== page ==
What do I do if I get stuck?

Inevitably you’ll get stuck at some point or another. New APIs, classes and functions to use are an inevitable part of this. Several times over the course of creating the module ports, I reached points of utter confusion. Most of the confusion resolved itself after a bit of time searching both drupal.org and the codebase before a forehead slapping moment and lines were altered to make my functionality work.

In addition to all the change notifications (https://drupal.org/list-changes) that are listed, the #drupal-crontibute chatroom on IRC is a great place to pose module questions. Outside of DrupalCons/Camps, you won’t find a more rich source of information about what’s new in core.

If you’ve tried all of the above and are still getting nowhere; hit me up at @adammalone and I’ll see if I can get your port unblocked!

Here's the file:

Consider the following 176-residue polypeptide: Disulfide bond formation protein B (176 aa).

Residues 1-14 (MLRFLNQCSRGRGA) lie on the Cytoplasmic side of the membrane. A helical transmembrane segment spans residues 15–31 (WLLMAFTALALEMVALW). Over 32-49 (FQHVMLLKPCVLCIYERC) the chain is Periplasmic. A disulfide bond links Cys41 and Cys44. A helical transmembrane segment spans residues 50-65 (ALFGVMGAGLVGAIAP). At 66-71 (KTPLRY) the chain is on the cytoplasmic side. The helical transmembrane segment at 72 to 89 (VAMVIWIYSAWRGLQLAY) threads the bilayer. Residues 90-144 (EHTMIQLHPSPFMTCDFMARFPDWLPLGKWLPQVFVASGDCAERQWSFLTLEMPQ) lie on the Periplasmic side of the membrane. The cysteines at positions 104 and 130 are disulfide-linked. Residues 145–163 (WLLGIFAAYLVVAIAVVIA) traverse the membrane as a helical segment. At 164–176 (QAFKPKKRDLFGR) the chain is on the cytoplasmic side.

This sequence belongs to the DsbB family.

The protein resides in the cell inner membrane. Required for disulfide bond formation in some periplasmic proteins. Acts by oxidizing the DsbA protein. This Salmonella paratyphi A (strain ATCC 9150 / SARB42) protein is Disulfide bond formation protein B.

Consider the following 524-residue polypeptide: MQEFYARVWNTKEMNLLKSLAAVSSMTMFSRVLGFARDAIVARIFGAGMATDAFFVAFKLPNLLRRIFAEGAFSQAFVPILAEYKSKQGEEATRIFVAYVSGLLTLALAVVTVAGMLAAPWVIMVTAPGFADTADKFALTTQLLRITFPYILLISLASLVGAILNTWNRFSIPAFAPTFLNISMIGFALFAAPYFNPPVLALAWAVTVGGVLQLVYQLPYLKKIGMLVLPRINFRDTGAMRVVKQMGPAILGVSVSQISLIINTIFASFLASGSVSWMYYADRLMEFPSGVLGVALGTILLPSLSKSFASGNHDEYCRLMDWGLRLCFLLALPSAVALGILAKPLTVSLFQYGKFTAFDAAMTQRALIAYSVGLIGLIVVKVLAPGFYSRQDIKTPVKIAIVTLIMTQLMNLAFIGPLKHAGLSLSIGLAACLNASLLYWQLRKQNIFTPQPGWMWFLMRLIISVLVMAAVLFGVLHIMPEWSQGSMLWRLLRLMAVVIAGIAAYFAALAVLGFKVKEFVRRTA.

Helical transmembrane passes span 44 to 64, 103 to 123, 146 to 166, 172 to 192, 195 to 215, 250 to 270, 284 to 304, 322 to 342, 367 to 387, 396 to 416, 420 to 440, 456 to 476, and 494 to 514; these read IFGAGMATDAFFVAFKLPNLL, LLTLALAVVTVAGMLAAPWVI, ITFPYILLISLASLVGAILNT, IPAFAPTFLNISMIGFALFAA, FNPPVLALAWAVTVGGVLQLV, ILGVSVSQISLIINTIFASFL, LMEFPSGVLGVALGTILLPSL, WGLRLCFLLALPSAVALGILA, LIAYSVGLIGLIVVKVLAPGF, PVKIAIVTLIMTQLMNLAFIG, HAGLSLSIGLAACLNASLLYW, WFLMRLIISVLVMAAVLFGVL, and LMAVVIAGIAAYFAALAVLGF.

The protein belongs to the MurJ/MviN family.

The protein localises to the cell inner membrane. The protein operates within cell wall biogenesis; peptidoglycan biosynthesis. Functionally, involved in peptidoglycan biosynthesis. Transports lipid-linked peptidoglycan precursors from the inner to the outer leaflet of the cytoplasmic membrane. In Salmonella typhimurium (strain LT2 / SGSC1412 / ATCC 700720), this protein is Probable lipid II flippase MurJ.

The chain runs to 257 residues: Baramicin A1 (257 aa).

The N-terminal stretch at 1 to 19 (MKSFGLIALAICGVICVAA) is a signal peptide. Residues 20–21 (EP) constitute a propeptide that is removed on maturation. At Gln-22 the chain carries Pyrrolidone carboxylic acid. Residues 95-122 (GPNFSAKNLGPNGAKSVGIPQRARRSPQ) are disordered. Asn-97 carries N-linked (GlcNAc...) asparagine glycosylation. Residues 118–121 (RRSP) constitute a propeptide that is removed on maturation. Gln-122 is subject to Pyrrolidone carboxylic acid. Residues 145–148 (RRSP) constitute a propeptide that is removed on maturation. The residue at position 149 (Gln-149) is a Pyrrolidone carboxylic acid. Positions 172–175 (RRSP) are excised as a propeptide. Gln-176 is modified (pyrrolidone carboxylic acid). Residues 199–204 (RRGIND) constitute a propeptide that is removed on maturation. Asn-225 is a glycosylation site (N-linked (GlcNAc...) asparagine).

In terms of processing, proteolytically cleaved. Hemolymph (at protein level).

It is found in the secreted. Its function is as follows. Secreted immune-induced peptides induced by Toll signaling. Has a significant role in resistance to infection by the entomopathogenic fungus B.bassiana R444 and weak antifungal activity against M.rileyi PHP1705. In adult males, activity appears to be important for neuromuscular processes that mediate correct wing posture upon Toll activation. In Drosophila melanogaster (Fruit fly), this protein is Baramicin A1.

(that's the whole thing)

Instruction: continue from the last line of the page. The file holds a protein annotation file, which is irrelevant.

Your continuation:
In Closing

I know porting a module to Drupal 8 sounds daunting, and that Symfony sounds like this scary non-Drupal thing, but once you start learning how the pieces fit together, you’ll realise that Drupal 8 is going to:

  • a. Make a lot more sense from a design and architectural standpoint
  • b. Not be as scary as you thought to learn
  • c. Rock!

Get porting now while you’ve got some time before 8.0 hits the street corners. When it’s ready for release, the time spent learning now is going to pay off in spades!